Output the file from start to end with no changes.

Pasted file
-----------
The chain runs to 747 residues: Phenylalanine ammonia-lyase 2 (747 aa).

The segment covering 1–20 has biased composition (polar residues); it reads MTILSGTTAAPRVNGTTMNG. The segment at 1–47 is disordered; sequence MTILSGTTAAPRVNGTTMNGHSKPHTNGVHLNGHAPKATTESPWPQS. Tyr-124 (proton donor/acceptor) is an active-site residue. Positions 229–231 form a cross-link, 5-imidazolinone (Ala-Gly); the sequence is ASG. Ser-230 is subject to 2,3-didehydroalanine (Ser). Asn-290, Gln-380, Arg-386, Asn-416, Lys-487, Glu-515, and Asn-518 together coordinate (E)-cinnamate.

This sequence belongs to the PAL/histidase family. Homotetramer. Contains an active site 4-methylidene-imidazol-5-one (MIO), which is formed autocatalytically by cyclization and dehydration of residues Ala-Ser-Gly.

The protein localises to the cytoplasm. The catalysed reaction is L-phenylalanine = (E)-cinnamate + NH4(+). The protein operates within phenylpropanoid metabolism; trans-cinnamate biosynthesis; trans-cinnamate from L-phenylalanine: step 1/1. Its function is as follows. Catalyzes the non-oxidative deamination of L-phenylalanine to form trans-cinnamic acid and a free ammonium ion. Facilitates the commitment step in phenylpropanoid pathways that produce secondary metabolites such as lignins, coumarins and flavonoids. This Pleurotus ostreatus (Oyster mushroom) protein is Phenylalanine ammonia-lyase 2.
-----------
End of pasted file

The chain runs to 747 residues: Phenylalanine ammonia-lyase 2 (747 aa).

The segment covering 1–20 has biased composition (polar residues); it reads MTILSGTTAAPRVNGTTMNG. The segment at 1–47 is disordered; sequence MTILSGTTAAPRVNGTTMNGHSKPHTNGVHLNGHAPKATTESPWPQS. Tyr-124 (proton donor/acceptor) is an active-site residue. Positions 229–231 form a cross-link, 5-imidazolinone (Ala-Gly); the sequence is ASG. Ser-230 is subject to 2,3-didehydroalanine (Ser). Asn-290, Gln-380, Arg-386, Asn-416, Lys-487, Glu-515, and Asn-518 together coordinate (E)-cinnamate.

This sequence belongs to the PAL/histidase family. Homotetramer. Contains an active site 4-methylidene-imidazol-5-one (MIO), which is formed autocatalytically by cyclization and dehydration of residues Ala-Ser-Gly.

The protein localises to the cytoplasm. The catalysed reaction is L-phenylalanine = (E)-cinnamate + NH4(+). The protein operates within phenylpropanoid metabolism; trans-cinnamate biosynthesis; trans-cinnamate from L-phenylalanine: step 1/1. Its function is as follows. Catalyzes the non-oxidative deamination of L-phenylalanine to form trans-cinnamic acid and a free ammonium ion. Facilitates the commitment step in phenylpropanoid pathways that produce secondary metabolites such as lignins, coumarins and flavonoids. This Pleurotus ostreatus (Oyster mushroom) protein is Phenylalanine ammonia-lyase 2.